83.9 F
San Fernando
Friday, Jun 14, 2024

Rocketdyne in Play

Pratt & Whitney Rocketdyne, a fixture in the San Fernando Valley for more than 50 years and a trailblazer in space exploration, now is facing the unknown head-on as its parent company officially placed the rocket engine maker on the selling block. Hartford, Conn.-based United Technologies Corp., recently announced plans to sell the Canoga Park division, as well as its Clipper Windpower and the Hamilton Sundstrand Industrial divisions, to finance its $16.5 billion acquisition of aerospace supplier Goodrich Corp. The announcement on March 15, while not a complete shock to market observers, raises serious questions about whether Rocketdyne will continue to call the Valley — where it employs more than 1,500 employees — its home. Rocketdyne’s 47-acre Canoga plant was the center of activity for the U.S. space program in the 1960s, when its predominantly male workforce used slide rules and hand calculations to design the F-1 and J-2 engines that lifted the Saturn V rocket to the moon. The campus reached an employment peak of nearly 20,000 in the late 1960s. The end of the Apollo program saw a dramatic decrease in manpower and those that remained were to put to work on designing the engines for the Space Shuttle, which has kept the company busy until the program ended last July. In the call with the analysts on March 15, United Technologies CFO Gregory J. Hayes announced the sale plans, noting that without a national space policy, growth at Rocketdyne would be limited. United Technologies expects to get final bids for Rocketdyne in the next couple of weeks and close the deal before the end of the year, he said. “It’s been a good business, but as we sit here today, it is really not core to the UTC businesses of commercial and military aerospace and defense and commercial construction,” Hayes said. In an interview with the San Fernando Valley Business Journal, Pratt & Whitney Rocketdyne President Jim Maser said the news did not come as a surprise and he had already prepared his managers for the announcement. Following the announcement, he said he also began meeting with employees. He said several firms are interested in acquiring Rocketdyne, but declined to comment on potential suitors. Brian Langenberg, an analyst with Langenberg & Co. who follows United Technologies, declined to speculate on what companies would likely be interested in acquiring Rocketdyne. Alliant Techsystems Inc. (ATK), Boeing, and EADS all have space divisions. “Anybody in the space business who wants to bulk up during this trough will take a look,” Langenberg said. Future of Rocketdyne Maser said a sale would not impact the company’s business strategy and programs. One potential benefit of new ownership, he said, is having an owner that has better appreciation of Rocketdyne’s rocket engine propulsion business as a core business. “We are going to be core to what strategy they have,” he said. The company has gone through a series of ownership changes since its start. Rocketdyne started out as a division of North American Aviation. In 1967, North American Aviation merged with Rockwell Corporation, becoming North American Rockwell and then Rockwell International. In 1996, the merged company sold its aviation assets including Rocketdyne to Boeing. United Technologies’ Pratt & Whitney division bought Rocketdyne in 2005. Rocketdyne also has weathered irreversible changes in the aerospace industry — changes that have fundamentally impacted its operations. It has laid off more than 500 workers since January 2010 as the end of the shuttle program and NASA budget cutbacks forced the company to make cuts of its own. While Rocketdyne has stabilized, Maser said, it may still be necessary to make staff reductions at some level this year. He said the company often assesses it staffing levels and any future announcement would not be the result of being divested. Rocketdyne is supplying the engines for NASA’s Space Launch System, the first exploration-class vehicle from the space agency since the Saturn V. The company is contributing launch abort engines and orbital maneuvering and attitude thrusters for the Crew Space Transportation vehicle being built by Boeing Corp. as part of NASA’s Commercial Crew Development program. Additionally, the company has broadened its client base by getting into the alternative energy market. In October, Rocketdyne was contracted by SolarReserve to provide solar energy components and control technology for a 110-megawatt solar project in the Nevada desert. “We see opportunities, but to some degree they are dictated by events that are out of our control that are largely political,” Maser said. Business Journal Staff Reporter Andrew Khouri contributed to this story.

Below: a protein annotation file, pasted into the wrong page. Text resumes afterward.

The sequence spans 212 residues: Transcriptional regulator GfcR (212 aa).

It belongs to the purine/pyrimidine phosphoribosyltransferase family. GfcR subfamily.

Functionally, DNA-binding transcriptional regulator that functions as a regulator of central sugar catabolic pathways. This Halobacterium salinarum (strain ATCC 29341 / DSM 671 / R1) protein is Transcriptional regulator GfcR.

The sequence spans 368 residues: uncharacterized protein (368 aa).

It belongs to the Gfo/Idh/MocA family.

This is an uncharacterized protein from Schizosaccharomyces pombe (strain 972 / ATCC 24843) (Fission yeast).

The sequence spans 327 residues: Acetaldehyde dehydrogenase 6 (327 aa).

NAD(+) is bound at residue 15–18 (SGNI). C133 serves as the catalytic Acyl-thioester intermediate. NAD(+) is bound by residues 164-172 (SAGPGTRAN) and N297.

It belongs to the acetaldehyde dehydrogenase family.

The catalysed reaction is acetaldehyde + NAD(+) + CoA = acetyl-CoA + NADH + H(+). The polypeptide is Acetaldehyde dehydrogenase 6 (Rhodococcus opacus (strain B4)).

Mark Madler
Mark Madler
Mark R. Madler covers aviation & aerospace, manufacturing, technology, automotive & transportation, media & entertainment and the Antelope Valley. He joined the company in February 2006. Madler previously worked as a reporter for the Burbank Leader. Before that, he was a reporter for the City News Bureau of Chicago and several daily newspapers in the suburban Chicago area. He has a bachelor’s of science degree in journalism from the University of Illinois, Urbana-Champaign.

Featured Articles

Related Articles